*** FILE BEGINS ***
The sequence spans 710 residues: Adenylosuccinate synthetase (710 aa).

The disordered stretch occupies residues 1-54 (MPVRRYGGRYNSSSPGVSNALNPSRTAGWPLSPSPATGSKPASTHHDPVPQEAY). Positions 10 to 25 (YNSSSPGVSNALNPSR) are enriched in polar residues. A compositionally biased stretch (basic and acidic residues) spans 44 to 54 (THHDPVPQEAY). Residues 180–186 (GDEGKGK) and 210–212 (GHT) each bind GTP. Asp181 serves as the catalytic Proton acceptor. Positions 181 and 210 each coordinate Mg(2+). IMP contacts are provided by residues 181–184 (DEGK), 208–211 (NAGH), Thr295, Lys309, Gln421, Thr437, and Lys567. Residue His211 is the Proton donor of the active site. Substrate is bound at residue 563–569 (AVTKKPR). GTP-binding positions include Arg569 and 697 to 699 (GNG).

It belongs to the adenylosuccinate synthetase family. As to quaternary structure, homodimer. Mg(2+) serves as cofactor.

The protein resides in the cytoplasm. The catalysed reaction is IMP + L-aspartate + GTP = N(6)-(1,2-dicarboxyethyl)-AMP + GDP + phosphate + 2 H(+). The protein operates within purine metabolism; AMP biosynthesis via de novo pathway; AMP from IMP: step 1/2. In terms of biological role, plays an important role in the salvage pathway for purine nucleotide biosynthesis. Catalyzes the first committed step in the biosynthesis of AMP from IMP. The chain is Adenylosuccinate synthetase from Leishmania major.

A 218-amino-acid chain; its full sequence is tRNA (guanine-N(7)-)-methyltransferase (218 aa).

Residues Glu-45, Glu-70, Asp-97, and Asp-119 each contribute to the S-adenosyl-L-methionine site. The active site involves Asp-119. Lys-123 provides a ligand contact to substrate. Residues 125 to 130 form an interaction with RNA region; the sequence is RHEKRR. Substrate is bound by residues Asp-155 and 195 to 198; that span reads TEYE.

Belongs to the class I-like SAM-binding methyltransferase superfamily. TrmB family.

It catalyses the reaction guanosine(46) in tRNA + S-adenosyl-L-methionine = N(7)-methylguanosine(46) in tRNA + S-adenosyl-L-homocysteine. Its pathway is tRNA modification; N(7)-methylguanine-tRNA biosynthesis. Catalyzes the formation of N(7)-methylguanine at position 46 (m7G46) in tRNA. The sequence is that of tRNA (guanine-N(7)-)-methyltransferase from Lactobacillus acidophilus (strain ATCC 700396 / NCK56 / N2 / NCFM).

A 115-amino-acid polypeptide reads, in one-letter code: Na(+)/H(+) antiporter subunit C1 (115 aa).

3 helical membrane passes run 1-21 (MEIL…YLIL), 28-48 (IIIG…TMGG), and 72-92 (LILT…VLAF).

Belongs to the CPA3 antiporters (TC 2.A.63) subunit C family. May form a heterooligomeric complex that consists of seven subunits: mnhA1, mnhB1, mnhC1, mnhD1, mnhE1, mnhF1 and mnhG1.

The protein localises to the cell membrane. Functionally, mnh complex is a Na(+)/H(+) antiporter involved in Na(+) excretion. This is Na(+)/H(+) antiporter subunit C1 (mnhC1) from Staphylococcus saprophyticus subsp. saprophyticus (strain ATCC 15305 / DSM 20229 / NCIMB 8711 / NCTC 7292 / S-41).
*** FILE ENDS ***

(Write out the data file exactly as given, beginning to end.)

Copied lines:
The sequence spans 710 residues: Adenylosuccinate synthetase (710 aa).

The disordered stretch occupies residues 1-54 (MPVRRYGGRYNSSSPGVSNALNPSRTAGWPLSPSPATGSKPASTHHDPVPQEAY). Positions 10 to 25 (YNSSSPGVSNALNPSR) are enriched in polar residues. A compositionally biased stretch (basic and acidic residues) spans 44 to 54 (THHDPVPQEAY). Residues 180–186 (GDEGKGK) and 210–212 (GHT) each bind GTP. Asp181 serves as the catalytic Proton acceptor. Positions 181 and 210 each coordinate Mg(2+). IMP contacts are provided by residues 181–184 (DEGK), 208–211 (NAGH), Thr295, Lys309, Gln421, Thr437, and Lys567. Residue His211 is the Proton donor of the active site. Substrate is bound at residue 563–569 (AVTKKPR). GTP-binding positions include Arg569 and 697 to 699 (GNG).

It belongs to the adenylosuccinate synthetase family. As to quaternary structure, homodimer. Mg(2+) serves as cofactor.

The protein resides in the cytoplasm. The catalysed reaction is IMP + L-aspartate + GTP = N(6)-(1,2-dicarboxyethyl)-AMP + GDP + phosphate + 2 H(+). The protein operates within purine metabolism; AMP biosynthesis via de novo pathway; AMP from IMP: step 1/2. In terms of biological role, plays an important role in the salvage pathway for purine nucleotide biosynthesis. Catalyzes the first committed step in the biosynthesis of AMP from IMP. The chain is Adenylosuccinate synthetase from Leishmania major.

A 218-amino-acid chain; its full sequence is tRNA (guanine-N(7)-)-methyltransferase (218 aa).

Residues Glu-45, Glu-70, Asp-97, and Asp-119 each contribute to the S-adenosyl-L-methionine site. The active site involves Asp-119. Lys-123 provides a ligand contact to substrate. Residues 125 to 130 form an interaction with RNA region; the sequence is RHEKRR. Substrate is bound by residues Asp-155 and 195 to 198; that span reads TEYE.

Belongs to the class I-like SAM-binding methyltransferase superfamily. TrmB family.

It catalyses the reaction guanosine(46) in tRNA + S-adenosyl-L-methionine = N(7)-methylguanosine(46) in tRNA + S-adenosyl-L-homocysteine. Its pathway is tRNA modification; N(7)-methylguanine-tRNA biosynthesis. Catalyzes the formation of N(7)-methylguanine at position 46 (m7G46) in tRNA. The sequence is that of tRNA (guanine-N(7)-)-methyltransferase from Lactobacillus acidophilus (strain ATCC 700396 / NCK56 / N2 / NCFM).

A 115-amino-acid polypeptide reads, in one-letter code: Na(+)/H(+) antiporter subunit C1 (115 aa).

3 helical membrane passes run 1-21 (MEIL…YLIL), 28-48 (IIIG…TMGG), and 72-92 (LILT…VLAF).

Belongs to the CPA3 antiporters (TC 2.A.63) subunit C family. May form a heterooligomeric complex that consists of seven subunits: mnhA1, mnhB1, mnhC1, mnhD1, mnhE1, mnhF1 and mnhG1.

The protein localises to the cell membrane. Functionally, mnh complex is a Na(+)/H(+) antiporter involved in Na(+) excretion. This is Na(+)/H(+) antiporter subunit C1 (mnhC1) from Staphylococcus saprophyticus subsp. saprophyticus (strain ATCC 15305 / DSM 20229 / NCIMB 8711 / NCTC 7292 / S-41).